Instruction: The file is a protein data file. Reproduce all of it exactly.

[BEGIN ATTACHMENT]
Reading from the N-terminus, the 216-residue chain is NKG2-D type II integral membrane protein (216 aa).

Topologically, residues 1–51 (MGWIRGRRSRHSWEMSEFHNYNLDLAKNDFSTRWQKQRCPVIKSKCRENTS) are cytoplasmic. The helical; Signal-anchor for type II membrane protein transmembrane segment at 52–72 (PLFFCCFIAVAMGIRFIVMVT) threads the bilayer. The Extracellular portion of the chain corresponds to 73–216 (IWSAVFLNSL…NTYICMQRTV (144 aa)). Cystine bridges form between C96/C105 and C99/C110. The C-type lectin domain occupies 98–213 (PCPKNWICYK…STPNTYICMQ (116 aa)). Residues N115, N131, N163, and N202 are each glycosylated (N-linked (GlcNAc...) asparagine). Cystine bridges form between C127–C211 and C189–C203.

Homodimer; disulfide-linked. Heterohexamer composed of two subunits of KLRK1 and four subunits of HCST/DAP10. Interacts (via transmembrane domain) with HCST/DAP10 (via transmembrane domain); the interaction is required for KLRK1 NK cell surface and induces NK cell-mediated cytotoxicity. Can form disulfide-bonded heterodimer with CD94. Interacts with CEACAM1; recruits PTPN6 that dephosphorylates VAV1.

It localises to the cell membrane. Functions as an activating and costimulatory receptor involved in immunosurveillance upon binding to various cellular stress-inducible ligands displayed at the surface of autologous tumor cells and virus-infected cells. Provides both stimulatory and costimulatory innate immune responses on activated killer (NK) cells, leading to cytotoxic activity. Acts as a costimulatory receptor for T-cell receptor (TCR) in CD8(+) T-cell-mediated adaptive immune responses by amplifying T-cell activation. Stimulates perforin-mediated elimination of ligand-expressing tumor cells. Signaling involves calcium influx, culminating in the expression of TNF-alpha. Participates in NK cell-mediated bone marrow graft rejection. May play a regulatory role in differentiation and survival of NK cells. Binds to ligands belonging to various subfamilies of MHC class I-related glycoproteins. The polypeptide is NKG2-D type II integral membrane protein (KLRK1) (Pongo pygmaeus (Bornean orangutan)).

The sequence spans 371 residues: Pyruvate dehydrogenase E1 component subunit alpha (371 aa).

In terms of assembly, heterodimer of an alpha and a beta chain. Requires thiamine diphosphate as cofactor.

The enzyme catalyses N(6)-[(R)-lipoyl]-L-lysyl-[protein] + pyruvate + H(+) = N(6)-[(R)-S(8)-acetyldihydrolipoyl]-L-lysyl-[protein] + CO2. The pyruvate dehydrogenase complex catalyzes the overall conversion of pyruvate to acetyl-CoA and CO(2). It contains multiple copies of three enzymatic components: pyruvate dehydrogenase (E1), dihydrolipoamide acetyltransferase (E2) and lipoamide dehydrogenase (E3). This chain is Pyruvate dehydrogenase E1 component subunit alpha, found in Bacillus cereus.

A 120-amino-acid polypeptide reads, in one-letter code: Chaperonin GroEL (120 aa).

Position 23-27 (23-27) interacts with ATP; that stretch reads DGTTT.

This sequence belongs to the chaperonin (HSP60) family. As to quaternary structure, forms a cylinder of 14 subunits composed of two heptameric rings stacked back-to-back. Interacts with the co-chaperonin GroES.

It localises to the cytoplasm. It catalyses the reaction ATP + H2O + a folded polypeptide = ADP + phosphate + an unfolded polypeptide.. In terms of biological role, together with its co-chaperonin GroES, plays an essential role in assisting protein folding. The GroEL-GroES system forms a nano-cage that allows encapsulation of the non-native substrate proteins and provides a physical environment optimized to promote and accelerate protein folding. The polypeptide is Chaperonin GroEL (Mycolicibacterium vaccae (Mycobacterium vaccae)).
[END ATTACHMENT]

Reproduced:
Reading from the N-terminus, the 216-residue chain is NKG2-D type II integral membrane protein (216 aa).

Topologically, residues 1–51 (MGWIRGRRSRHSWEMSEFHNYNLDLAKNDFSTRWQKQRCPVIKSKCRENTS) are cytoplasmic. The helical; Signal-anchor for type II membrane protein transmembrane segment at 52–72 (PLFFCCFIAVAMGIRFIVMVT) threads the bilayer. The Extracellular portion of the chain corresponds to 73–216 (IWSAVFLNSL…NTYICMQRTV (144 aa)). Cystine bridges form between C96/C105 and C99/C110. The C-type lectin domain occupies 98–213 (PCPKNWICYK…STPNTYICMQ (116 aa)). Residues N115, N131, N163, and N202 are each glycosylated (N-linked (GlcNAc...) asparagine). Cystine bridges form between C127–C211 and C189–C203.

Homodimer; disulfide-linked. Heterohexamer composed of two subunits of KLRK1 and four subunits of HCST/DAP10. Interacts (via transmembrane domain) with HCST/DAP10 (via transmembrane domain); the interaction is required for KLRK1 NK cell surface and induces NK cell-mediated cytotoxicity. Can form disulfide-bonded heterodimer with CD94. Interacts with CEACAM1; recruits PTPN6 that dephosphorylates VAV1.

It localises to the cell membrane. Functions as an activating and costimulatory receptor involved in immunosurveillance upon binding to various cellular stress-inducible ligands displayed at the surface of autologous tumor cells and virus-infected cells. Provides both stimulatory and costimulatory innate immune responses on activated killer (NK) cells, leading to cytotoxic activity. Acts as a costimulatory receptor for T-cell receptor (TCR) in CD8(+) T-cell-mediated adaptive immune responses by amplifying T-cell activation. Stimulates perforin-mediated elimination of ligand-expressing tumor cells. Signaling involves calcium influx, culminating in the expression of TNF-alpha. Participates in NK cell-mediated bone marrow graft rejection. May play a regulatory role in differentiation and survival of NK cells. Binds to ligands belonging to various subfamilies of MHC class I-related glycoproteins. The polypeptide is NKG2-D type II integral membrane protein (KLRK1) (Pongo pygmaeus (Bornean orangutan)).

The sequence spans 371 residues: Pyruvate dehydrogenase E1 component subunit alpha (371 aa).

In terms of assembly, heterodimer of an alpha and a beta chain. Requires thiamine diphosphate as cofactor.

The enzyme catalyses N(6)-[(R)-lipoyl]-L-lysyl-[protein] + pyruvate + H(+) = N(6)-[(R)-S(8)-acetyldihydrolipoyl]-L-lysyl-[protein] + CO2. The pyruvate dehydrogenase complex catalyzes the overall conversion of pyruvate to acetyl-CoA and CO(2). It contains multiple copies of three enzymatic components: pyruvate dehydrogenase (E1), dihydrolipoamide acetyltransferase (E2) and lipoamide dehydrogenase (E3). This chain is Pyruvate dehydrogenase E1 component subunit alpha, found in Bacillus cereus.

A 120-amino-acid polypeptide reads, in one-letter code: Chaperonin GroEL (120 aa).

Position 23-27 (23-27) interacts with ATP; that stretch reads DGTTT.

This sequence belongs to the chaperonin (HSP60) family. As to quaternary structure, forms a cylinder of 14 subunits composed of two heptameric rings stacked back-to-back. Interacts with the co-chaperonin GroES.

It localises to the cytoplasm. It catalyses the reaction ATP + H2O + a folded polypeptide = ADP + phosphate + an unfolded polypeptide.. In terms of biological role, together with its co-chaperonin GroES, plays an essential role in assisting protein folding. The GroEL-GroES system forms a nano-cage that allows encapsulation of the non-native substrate proteins and provides a physical environment optimized to promote and accelerate protein folding. The polypeptide is Chaperonin GroEL (Mycolicibacterium vaccae (Mycobacterium vaccae)).